I know that I am not remotely unique in that story. Those of us who get periods, most of us learned to be ashamed of them in some way, whether it was your physical symptoms, whether it was PMS and, you know, all of the laughter and jokes that happen around Ooh, women be crazy.
Um, Just so much awfulness around our periods. So I want to say to you that if this is something that you have experienced, that you are experiencing, you’re not alone. You are allowed to ask questions. This is not something you have to suffer through. I am sad to say that there are still a lot of providers who will downplay and dismiss the health concerns that come around uterus and periods and perimenopause and menopause and all of that stuff. There is remarkably little research around how a lot of this stuff works.
If you’re not able to get the attention that you think you need from a provider, I hope that you will seek a second opinion. I understand that that is a statement that comes from a very privileged place. I live in a city and I have access to healthcare. Not everybody does. Um, not everybody has insurance. Not everybody lives in an area where there’s a single women’s health provider, let alone multiple.
But if you have the ability to seek multiple opinions and find someone who takes you seriously, I hope that you will do that. I know that I’m repeating myself, um, from some things I said in the first update, but this is really important and I think it bears repeating.
I’ve got some exciting news to share. First of all, I am absolutely thrilled anytime I hear from you that this podcast has impacted your life positively in terms of your sexuality and your intimate relationships. Your messages mean the world to me. And I’m incredibly grateful for your ongoing support and dedication.
So today’s episode is number 149. Which means the next episode is a big milestone: number 150! I can’t actually believe we reached 150 episodes together. I love producing this show and it warms my heart to know that you are bingeing it. And enjoying these conversations.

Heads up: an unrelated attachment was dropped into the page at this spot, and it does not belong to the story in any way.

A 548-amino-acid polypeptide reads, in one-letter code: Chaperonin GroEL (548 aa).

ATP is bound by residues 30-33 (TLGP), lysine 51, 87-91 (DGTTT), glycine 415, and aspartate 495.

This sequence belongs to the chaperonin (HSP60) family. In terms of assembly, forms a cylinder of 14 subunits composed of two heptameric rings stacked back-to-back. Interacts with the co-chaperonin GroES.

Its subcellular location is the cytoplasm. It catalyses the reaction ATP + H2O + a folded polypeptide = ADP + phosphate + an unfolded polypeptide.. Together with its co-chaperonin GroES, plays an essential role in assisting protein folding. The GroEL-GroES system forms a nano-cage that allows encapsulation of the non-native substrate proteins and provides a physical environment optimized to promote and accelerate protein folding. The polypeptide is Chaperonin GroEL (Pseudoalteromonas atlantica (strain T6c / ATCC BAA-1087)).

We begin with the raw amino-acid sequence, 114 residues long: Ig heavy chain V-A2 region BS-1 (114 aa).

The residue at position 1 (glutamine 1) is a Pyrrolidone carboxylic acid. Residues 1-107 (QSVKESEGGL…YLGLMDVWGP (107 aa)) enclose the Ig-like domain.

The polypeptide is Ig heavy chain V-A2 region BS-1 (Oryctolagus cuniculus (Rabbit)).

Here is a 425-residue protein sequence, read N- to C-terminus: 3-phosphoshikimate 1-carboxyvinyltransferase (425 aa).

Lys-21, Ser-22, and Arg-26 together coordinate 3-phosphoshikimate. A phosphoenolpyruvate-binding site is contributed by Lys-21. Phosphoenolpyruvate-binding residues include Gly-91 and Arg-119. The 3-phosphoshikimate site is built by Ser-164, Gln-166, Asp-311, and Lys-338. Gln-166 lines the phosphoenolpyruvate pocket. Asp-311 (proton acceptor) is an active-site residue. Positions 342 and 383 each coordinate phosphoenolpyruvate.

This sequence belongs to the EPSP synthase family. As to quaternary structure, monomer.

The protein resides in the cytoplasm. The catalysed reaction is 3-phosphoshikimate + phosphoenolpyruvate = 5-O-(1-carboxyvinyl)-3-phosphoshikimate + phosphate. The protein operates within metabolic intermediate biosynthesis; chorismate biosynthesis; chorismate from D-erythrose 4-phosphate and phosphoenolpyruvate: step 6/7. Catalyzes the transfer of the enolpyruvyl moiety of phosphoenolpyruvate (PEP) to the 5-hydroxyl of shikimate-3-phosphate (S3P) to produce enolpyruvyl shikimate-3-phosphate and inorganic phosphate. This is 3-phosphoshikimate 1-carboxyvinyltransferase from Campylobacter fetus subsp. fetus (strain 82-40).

I want to take a moment to acknowledge something that I think it’s kind of incredible. I was just doing some back of the napkin type math and realized that if you were to listen to all of the material in this feed continuously back to back, without a break, you would be listening for. Eight. Days.
Yeah, you heard that right. It’s 200 hours of transformative insights and empowering knowledge that you have access to at no cost. That’s way more than you’d get even if we did like a week long, intensive retreat.
As you know, creating this podcast requires a lot of time and dedication and resources, and because I’ve been without coaching income for the last few months due to medical issues, I have to admit that money is kind of tight right now. So any support from you, amazing listeners, would make a tremendous difference.
I kindly invite you to consider making a donation to support the podcast, whether it’s at Patreon or BuyMeACoffee.com, or even checking out some of the fantastic courses at www.leahcarey.com/courses. Your contribution, big or small is going to help me continue delivering the value you’ve received from these episodes, and that is positively impacting lives. I appreciate every bit of love and encouragement you share with me.
Thank you for being part of this incredible journey. I couldn’t do it without you. And there would be no reason to do it. If you weren’t listening. So keep spreading the word, keep sharing your experiences and keep embracing the positive change in your lives.
I had the first symptoms about five months ago and the first surgery was three months ago. I have really not felt sexual for about five months.
And then since the first surgery I have been under surgeon’s orders to not have penetration, um, I will be able to have penetration again soon. So that’s fun. Um, hopefully I will feel sexual enough to want it. But anyway, um, something that I have been incredibly grateful for is the fact that my partner and I have an ethically non-monogamous relationship because it means that he’s still been able to get his needs met.
He has not had to go for the last five months without sex. Because he’s been seeing other people and he’s been getting his physical sexual needs met by them. Which is such a relief. Because it means that my body doesn’t have to be used in service of his needs. I can say, Babe, I love you and I want you to get your needs met. Go see her! [LAUGHTER]
it does not mean that there has not been some jealousy and some envy there absolutely has because he’s seeing a couple of people he has a fairly full social calendar. And I haven’t been seeing anybody, the one person who I had been seeing ended things, um, earlier in the year. So I took that as a sign that I, it was probably best for me to just focus on my health stuff now, and not try to find anything else. And truthfully, since the first surgery, I have not had it an ounce of energy or interest in dating. So, yes, there are moments when I have been envious of the fact that he has multiple other partners and I don’t have any. That he has, you know, places to go and things to do, and I have kind of been mostly stuck on the couch.